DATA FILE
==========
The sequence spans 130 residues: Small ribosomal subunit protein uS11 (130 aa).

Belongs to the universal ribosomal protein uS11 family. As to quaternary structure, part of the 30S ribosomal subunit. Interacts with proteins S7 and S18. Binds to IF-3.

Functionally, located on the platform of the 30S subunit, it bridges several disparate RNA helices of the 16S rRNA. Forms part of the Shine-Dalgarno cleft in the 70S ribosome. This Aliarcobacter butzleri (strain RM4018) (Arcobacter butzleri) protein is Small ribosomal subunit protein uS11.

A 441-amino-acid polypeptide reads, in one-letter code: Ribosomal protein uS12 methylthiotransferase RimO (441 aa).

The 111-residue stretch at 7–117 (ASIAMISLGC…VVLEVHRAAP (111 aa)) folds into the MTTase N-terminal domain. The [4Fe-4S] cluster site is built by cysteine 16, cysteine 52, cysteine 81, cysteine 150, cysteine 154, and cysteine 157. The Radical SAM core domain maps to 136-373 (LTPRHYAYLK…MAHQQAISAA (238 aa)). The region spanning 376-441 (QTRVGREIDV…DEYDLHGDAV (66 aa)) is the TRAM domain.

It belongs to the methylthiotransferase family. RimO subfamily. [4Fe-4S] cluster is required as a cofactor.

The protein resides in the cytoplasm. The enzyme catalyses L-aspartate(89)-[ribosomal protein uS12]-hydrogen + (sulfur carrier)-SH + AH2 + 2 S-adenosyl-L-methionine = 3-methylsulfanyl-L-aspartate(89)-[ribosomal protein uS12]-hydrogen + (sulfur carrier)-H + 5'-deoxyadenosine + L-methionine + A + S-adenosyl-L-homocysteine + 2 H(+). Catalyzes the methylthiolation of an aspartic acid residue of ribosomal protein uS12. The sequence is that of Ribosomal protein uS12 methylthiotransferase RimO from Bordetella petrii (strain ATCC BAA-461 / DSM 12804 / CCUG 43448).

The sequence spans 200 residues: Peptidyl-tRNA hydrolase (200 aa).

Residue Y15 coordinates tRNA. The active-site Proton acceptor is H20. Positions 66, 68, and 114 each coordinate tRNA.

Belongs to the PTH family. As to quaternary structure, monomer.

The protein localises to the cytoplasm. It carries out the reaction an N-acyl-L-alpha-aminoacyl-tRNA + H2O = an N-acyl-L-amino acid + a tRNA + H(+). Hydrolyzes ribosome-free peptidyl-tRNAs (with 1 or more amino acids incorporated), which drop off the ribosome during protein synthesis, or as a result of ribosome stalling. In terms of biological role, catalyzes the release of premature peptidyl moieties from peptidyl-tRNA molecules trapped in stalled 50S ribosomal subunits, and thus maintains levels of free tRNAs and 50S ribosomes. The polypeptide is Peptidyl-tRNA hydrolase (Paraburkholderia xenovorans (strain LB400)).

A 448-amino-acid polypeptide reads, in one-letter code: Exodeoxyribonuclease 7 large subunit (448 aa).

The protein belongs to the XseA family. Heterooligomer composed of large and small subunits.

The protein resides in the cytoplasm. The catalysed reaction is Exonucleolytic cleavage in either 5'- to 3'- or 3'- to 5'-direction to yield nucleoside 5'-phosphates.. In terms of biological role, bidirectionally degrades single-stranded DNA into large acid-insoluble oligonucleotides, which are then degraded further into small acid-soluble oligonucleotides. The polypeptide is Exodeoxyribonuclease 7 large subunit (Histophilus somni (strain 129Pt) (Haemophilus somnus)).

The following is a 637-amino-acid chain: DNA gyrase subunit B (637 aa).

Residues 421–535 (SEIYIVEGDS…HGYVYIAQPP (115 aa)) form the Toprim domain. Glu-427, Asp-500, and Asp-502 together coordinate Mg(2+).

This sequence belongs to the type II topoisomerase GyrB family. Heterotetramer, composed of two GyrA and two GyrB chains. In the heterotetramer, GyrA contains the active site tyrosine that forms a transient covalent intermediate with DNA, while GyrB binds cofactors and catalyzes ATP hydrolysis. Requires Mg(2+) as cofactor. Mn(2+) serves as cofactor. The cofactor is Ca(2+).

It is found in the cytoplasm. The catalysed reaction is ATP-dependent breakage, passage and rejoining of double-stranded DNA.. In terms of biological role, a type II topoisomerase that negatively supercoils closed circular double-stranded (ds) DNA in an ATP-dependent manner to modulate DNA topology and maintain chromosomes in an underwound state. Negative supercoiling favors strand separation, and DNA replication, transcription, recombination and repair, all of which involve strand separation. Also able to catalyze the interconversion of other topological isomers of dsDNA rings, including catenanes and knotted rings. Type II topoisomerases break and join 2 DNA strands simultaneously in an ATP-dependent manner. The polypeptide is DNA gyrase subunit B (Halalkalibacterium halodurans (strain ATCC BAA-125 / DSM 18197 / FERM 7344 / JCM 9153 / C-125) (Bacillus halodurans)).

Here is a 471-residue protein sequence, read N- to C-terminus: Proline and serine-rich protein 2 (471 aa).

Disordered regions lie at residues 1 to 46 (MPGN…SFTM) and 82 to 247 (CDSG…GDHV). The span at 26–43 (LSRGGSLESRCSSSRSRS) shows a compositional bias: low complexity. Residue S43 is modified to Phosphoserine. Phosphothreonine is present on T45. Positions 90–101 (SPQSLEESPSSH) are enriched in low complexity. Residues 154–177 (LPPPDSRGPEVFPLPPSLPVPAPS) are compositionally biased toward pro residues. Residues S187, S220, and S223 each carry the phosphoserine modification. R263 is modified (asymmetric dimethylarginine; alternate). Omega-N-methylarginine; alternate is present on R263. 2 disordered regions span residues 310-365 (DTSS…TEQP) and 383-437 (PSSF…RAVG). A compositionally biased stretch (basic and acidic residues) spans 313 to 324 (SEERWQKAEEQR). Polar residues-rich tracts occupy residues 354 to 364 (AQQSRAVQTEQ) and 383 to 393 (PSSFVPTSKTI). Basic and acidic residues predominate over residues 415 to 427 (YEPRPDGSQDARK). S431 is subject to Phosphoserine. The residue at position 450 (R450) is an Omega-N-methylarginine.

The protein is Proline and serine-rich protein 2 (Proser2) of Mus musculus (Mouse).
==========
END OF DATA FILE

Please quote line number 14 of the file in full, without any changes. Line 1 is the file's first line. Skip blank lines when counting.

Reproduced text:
The protein resides in the cytoplasm. The catalysed reaction is Exonucleolytic cleavage in either 5'- to 3'- or 3'- to 5'-direction to yield nucleoside 5'-phosphates.. In terms of biological role, bidirectionally degrades single-stranded DNA into large acid-insoluble oligonucleotides, which are then degraded further into small acid-soluble oligonucleotides. The polypeptide is Exodeoxyribonuclease 7 large subunit (Histophilus somni (strain 129Pt) (Haemophilus somnus)).